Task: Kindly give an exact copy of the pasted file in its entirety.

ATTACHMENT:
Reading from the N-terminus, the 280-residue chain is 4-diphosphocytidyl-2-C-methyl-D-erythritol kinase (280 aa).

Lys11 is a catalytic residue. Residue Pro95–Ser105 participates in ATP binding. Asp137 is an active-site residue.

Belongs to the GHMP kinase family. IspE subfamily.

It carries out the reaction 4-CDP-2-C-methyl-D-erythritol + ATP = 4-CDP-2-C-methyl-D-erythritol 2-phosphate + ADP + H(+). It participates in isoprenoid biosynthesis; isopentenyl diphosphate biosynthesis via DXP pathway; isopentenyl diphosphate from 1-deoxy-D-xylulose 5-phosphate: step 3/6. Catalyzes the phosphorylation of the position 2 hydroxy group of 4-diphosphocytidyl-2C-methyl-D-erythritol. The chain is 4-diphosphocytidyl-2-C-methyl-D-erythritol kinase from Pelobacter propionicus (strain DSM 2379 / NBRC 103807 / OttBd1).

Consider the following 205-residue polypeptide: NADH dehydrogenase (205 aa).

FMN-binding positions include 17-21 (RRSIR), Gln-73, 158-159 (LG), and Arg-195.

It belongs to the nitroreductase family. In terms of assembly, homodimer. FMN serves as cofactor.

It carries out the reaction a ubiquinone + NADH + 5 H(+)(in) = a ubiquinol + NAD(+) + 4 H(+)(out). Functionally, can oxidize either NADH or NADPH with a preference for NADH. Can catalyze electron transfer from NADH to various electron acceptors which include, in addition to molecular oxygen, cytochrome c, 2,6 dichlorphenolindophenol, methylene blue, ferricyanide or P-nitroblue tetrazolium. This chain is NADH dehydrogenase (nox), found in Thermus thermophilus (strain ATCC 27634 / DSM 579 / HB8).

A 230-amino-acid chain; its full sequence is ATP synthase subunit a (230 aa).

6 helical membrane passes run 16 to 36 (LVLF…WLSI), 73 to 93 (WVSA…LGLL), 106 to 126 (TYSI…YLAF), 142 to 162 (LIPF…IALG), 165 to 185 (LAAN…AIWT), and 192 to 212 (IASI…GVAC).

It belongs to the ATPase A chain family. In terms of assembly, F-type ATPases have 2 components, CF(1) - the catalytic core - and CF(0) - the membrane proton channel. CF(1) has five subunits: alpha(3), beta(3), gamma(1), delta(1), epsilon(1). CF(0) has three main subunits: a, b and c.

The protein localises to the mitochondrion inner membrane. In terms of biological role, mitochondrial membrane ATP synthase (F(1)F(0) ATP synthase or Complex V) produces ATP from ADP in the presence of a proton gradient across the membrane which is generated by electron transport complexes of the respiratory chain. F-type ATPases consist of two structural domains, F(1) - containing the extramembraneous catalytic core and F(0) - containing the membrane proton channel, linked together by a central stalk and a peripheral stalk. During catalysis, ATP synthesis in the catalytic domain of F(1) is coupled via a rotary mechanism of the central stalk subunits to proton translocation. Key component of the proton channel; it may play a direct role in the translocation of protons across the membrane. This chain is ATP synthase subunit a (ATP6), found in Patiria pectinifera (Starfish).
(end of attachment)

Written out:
Reading from the N-terminus, the 280-residue chain is 4-diphosphocytidyl-2-C-methyl-D-erythritol kinase (280 aa).

Lys11 is a catalytic residue. Residue Pro95–Ser105 participates in ATP binding. Asp137 is an active-site residue.

Belongs to the GHMP kinase family. IspE subfamily.

It carries out the reaction 4-CDP-2-C-methyl-D-erythritol + ATP = 4-CDP-2-C-methyl-D-erythritol 2-phosphate + ADP + H(+). It participates in isoprenoid biosynthesis; isopentenyl diphosphate biosynthesis via DXP pathway; isopentenyl diphosphate from 1-deoxy-D-xylulose 5-phosphate: step 3/6. Catalyzes the phosphorylation of the position 2 hydroxy group of 4-diphosphocytidyl-2C-methyl-D-erythritol. The chain is 4-diphosphocytidyl-2-C-methyl-D-erythritol kinase from Pelobacter propionicus (strain DSM 2379 / NBRC 103807 / OttBd1).

Consider the following 205-residue polypeptide: NADH dehydrogenase (205 aa).

FMN-binding positions include 17-21 (RRSIR), Gln-73, 158-159 (LG), and Arg-195.

It belongs to the nitroreductase family. In terms of assembly, homodimer. FMN serves as cofactor.

It carries out the reaction a ubiquinone + NADH + 5 H(+)(in) = a ubiquinol + NAD(+) + 4 H(+)(out). Functionally, can oxidize either NADH or NADPH with a preference for NADH. Can catalyze electron transfer from NADH to various electron acceptors which include, in addition to molecular oxygen, cytochrome c, 2,6 dichlorphenolindophenol, methylene blue, ferricyanide or P-nitroblue tetrazolium. This chain is NADH dehydrogenase (nox), found in Thermus thermophilus (strain ATCC 27634 / DSM 579 / HB8).

A 230-amino-acid chain; its full sequence is ATP synthase subunit a (230 aa).

6 helical membrane passes run 16 to 36 (LVLF…WLSI), 73 to 93 (WVSA…LGLL), 106 to 126 (TYSI…YLAF), 142 to 162 (LIPF…IALG), 165 to 185 (LAAN…AIWT), and 192 to 212 (IASI…GVAC).

It belongs to the ATPase A chain family. In terms of assembly, F-type ATPases have 2 components, CF(1) - the catalytic core - and CF(0) - the membrane proton channel. CF(1) has five subunits: alpha(3), beta(3), gamma(1), delta(1), epsilon(1). CF(0) has three main subunits: a, b and c.

The protein localises to the mitochondrion inner membrane. In terms of biological role, mitochondrial membrane ATP synthase (F(1)F(0) ATP synthase or Complex V) produces ATP from ADP in the presence of a proton gradient across the membrane which is generated by electron transport complexes of the respiratory chain. F-type ATPases consist of two structural domains, F(1) - containing the extramembraneous catalytic core and F(0) - containing the membrane proton channel, linked together by a central stalk and a peripheral stalk. During catalysis, ATP synthesis in the catalytic domain of F(1) is coupled via a rotary mechanism of the central stalk subunits to proton translocation. Key component of the proton channel; it may play a direct role in the translocation of protons across the membrane. This chain is ATP synthase subunit a (ATP6), found in Patiria pectinifera (Starfish).